If we reverse the process, the present value P of a single final value S in t years time can be found by dividing the final value by EMBED Equation.3 , such that
(22) EMBED Equation.3
We can use the idea of continuous compounding to estimate annual mortgage repayments extremely quickly and accurately on a calculator. To do so one can think of mortgage repayments as being akin to a savings plan. We will assume that m is paid continuously during the year. We then employ a technique known as definite integration using the exponential constant.
The slope of the graph of an exponential function is the same as the value of the function at that point. Hence, when we differentiate EMBED Equation.3 we obtain EMBED Equation.3 . Hence, symbolically, if EMBED Equation.3 the derived function is
(23) EMBED Equation.3
In other words, the function is unchanged by differentiating it. Applying the chain rule we also have the result that if EMBED Equation.3 . The derived function is
(24) EMBED Equation.3
Integration identifies the function that differentiates to a derived function and so is the reverse of differentiation. If we integrate EMBED Equation.3 the function is also unchanged. Hence, symbolically,
(25) EMBED Equation.3
Similarly, if we integrate EMBED Equation.3 , we find
(26) EMBED Equation.3
To find the necessary annual repayment m we need to evaluate a definite integral. Specifically, we require that the present value of our stream of repayments (m) be equal to the initial advance (A).
(27) EMBED Equation.3
Assume an interest rate r, which is compounded continuously, and an upper limit for our integral T, which is the length of the mortgage.
(28) EMBED Equation.3
Solving (28) gives
(29) EMBED Equation.3
Since EMBED Equation.3 , this simplifies to
(30) EMBED Equation.3
And, hence, the annual repayment is
(31) EMBED Equation.3
If we now substitute in the values for the average advance and mortgage rate in 2007 we find the yearly repayment over 25 years is 9,525.35.
(32) EMBED Equation.3
This compares with 9,647.24 under the discrete approach with interest applied annually. Therefore, the effect of a slighter higher interest rate resulting from continuous compounding is outweighed by the fact that the value of the loan is being reduced during the year. The monthly repayment under continuous compounding amounts to 793.78. The total repaid over the 25 years is 238,134. The borrower therefore pays 111,092 in interest which is equivalent to 87% of the advance.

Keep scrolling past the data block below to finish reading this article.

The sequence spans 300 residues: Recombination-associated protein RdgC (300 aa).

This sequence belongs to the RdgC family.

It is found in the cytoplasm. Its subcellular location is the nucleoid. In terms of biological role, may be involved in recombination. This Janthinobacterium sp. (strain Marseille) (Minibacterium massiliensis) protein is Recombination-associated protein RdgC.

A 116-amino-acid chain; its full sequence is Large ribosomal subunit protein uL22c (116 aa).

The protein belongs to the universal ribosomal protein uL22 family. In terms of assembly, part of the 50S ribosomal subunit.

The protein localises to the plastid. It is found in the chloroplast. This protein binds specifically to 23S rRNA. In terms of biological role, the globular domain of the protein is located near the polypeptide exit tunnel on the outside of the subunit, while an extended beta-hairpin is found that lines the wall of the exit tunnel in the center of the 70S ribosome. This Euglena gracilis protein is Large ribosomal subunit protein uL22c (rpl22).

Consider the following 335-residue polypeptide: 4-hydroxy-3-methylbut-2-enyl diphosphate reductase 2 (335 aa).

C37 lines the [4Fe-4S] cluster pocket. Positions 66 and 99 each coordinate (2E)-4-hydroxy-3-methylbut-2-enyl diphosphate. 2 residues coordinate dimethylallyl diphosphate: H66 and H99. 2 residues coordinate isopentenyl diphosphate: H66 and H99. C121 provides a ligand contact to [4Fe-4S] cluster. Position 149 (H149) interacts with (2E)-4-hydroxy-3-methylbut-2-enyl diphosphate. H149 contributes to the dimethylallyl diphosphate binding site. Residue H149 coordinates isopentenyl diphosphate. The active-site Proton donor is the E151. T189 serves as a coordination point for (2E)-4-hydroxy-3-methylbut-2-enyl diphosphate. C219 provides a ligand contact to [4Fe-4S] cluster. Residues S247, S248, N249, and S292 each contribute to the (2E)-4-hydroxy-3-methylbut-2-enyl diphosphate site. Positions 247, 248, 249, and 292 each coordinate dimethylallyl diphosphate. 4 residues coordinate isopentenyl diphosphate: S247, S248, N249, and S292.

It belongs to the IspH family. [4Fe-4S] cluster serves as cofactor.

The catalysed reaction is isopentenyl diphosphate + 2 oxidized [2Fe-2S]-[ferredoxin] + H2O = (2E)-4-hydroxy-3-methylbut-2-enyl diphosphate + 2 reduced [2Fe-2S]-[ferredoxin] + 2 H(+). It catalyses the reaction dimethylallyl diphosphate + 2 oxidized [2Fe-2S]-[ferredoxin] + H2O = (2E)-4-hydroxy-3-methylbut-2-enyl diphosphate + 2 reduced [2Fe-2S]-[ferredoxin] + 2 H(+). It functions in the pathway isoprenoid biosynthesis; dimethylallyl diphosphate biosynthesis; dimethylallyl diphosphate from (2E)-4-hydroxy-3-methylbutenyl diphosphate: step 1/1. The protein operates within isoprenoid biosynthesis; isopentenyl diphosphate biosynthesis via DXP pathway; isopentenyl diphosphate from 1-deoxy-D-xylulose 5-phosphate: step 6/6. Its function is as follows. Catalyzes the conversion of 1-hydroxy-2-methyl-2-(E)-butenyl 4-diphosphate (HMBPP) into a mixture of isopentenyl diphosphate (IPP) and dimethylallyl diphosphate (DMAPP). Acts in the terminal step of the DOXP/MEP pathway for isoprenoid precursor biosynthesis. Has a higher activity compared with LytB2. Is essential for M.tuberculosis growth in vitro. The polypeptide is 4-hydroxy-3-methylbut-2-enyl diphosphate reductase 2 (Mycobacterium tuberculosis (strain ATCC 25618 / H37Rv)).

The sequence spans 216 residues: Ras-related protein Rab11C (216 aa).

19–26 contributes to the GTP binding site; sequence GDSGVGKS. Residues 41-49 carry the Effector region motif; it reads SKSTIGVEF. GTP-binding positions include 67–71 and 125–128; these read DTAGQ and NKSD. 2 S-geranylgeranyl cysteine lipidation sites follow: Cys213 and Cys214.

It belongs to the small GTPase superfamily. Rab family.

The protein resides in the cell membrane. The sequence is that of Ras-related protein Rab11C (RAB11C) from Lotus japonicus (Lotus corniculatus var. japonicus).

4. Affordability
One measure of the affordability of mortgage payments is the proportion of gross income that a borrower-household must devote to the payments. The CMLs reports the median gross income of the borrower-household in 2007 as 41,159. Annual debt servicing costs of 9,525 under continuous compounding and continuous payments equates to 23.1% of gross income.
The proportion of income devoted to mortgage payments has implications for the sustainability of a households investment in housing. The affordability of housing is not just about getting on the property ladder or indeed being able move up to the next rung, it is also about being able to safely remain there.
Tasks
Calculate the annual cost of a 25 year repayment mortgage of 100,000, where interest is applied to the loan outstanding at the beginning of each year and the mortgage rate is 10% per annum. What is the total amount repaid by the borrower over the 25 years? What is the total interest paid by the borrower?
Repeat (i) but assuming continuous compounding and payments. What is the percentage difference between the sums repaid under both methods?
The homepage of the Council of Mortgage Lenders can be accessed at
HYPERLINK "http://www.cml.org.uk" http://www.cml.org.uk
A median is used to remove the potential distortion from observations whose values are either very small or very large.
The interest rate quoted is the end of year figure.
=(114,139/127,042)*100
This technique is also employed in the case study Saving for the future: Dont leave it too late.
=(111,092/127,042)
=(9,525/41,159)*100
PAGE